An Overview of the Problem (cont.)

A map of global inequality-adjusted HDI (IHDI), courtesy of Wikipedia.  Red shades indicate low IHDI, green shades indicate high IHDI.
A map of global inequality-adjusted HDI (IHDI), courtesy of Wikipedia. Red shades indicate low IHDI, green shades indicate high IHDI.

From the UN, emphasis added:

Inequality-adjusted Human Development Index (IHDI)

The IHDI takes into account not only the average achievements of a country on health, education and income, but also how those achievements are distributed among its population by “discounting” each dimension’s average value according to its level of inequality. The IHDI is distribution-sensitive average level of HD. Two countries with different distributions of achievements can have the same average HDI value. Under perfect equality the IHDI is equal to the HDI, but falls below the HDI when inequality rises. The difference between the IHDI and HDI is the human development cost of inequality, also termed – the loss to human development due to inequality. The IHDI allows a direct link to inequalities in dimensions, it can inform policies towards inequality reduction, and leads to better understanding of inequalities across population and their contribution to the overall human development cost.

This year we have introduced the Coefficient of human inequality, a new measure of inequality in HDI, calculated as an average inequality across three dimensions. For more details on computation, see Technical notes.

The IHDI is calculated for 145 countries.

The average global loss in HDI due to inequality is about 22.9 %—ranging from 5.5% (Finland) to 44.0% (Angola). People in sub-Saharan Africa suffer the largest losses due to inequality in all three dimensions, followed by South Asia and the Arab States and Latin America and the Caribbean. Sub-Saharan Africa suffers the highest inequality in health (36.6%), while South Asia has the highest inequality in education (41.6%). The region of Arab States also has the highest inequality in education (38%), Latin America and the Caribbean suffers the largest inequality in income (36.3%).

An Overview of the Problem

Global HDI map, courtesy of Wikipedia.  Darker shades indicate higher HDIs.
Global HDI map, courtesy of Wikipedia. Darker shades indicate higher HDIs.

From the UN, emphasis added:

The HDI was created to emphasize that people and their capabilities should be the ultimate criteria for assessing the development of a country, not economic growth alone. The HDI can also be used to question national policy choices, asking how two countries with the same level of GNI per capita can end up with different human development outcomes. These contrasts can stimulate debate about government policy priorities.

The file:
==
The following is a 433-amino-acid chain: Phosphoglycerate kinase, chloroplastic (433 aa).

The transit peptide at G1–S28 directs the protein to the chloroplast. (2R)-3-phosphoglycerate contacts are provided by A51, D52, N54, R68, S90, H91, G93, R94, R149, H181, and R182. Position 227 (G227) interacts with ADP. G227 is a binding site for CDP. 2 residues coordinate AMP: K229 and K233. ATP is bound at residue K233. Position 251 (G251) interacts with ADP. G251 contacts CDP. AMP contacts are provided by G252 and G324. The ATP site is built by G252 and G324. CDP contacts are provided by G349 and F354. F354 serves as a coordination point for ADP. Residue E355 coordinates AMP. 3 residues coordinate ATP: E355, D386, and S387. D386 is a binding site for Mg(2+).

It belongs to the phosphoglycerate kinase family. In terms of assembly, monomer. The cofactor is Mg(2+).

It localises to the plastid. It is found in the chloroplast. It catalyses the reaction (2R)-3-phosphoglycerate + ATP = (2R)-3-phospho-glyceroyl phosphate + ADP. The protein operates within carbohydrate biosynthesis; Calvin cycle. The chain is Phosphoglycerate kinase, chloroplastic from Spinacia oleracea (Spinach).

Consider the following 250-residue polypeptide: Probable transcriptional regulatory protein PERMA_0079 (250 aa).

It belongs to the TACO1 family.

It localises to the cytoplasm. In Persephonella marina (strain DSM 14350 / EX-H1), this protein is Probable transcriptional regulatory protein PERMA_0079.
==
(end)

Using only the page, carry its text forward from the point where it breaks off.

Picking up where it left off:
The Human Development Index (HDI) is a summary measure of average achievement in key dimensions of human development: a long and healthy life, being knowledgeable and have a decent standard of living. The HDI is the geometric mean of normalized indices for each of the three dimensions.

The HDI does not reflect on inequalities, poverty, human security, empowerment, etc. The HDRO offers the other composite indices as broader proxy on some of the key issues of human development, inequality, gender disparity and human poverty.

First Some Basics

The first step to exploring the topic of global inequality is to become familiar with the species being studied.

From the Smithsonian:

The species that you and all other living human beings on this planet belong to is Homo sapiens. During a time of dramatic climate change 200,000 years ago, Homo sapiens evolved in Africa. Like other early humans that were living at this time, they gathered and hunted food, and evolved behaviors that helped them respond to the challenges of survival in unstable environments.

Anatomically, modern humans can generally be characterized by the lighter build of their skeletons compared to earlier humans. Modern humans have very large brains, which vary in size from population to population and between males and females, but the average size is approximately 1300 cubic centimeters. Housing this big  brain involved the reorganization of the skull into what is thought of as “modern” — a thin-walled, high vaulted skull with a flat and near vertical forehead. Modern human faces also show much less (if any) of the heavy brow ridges and prognathism of other early humans. Our jaws are also less heavily developed, with smaller teeth.

Emphasis added.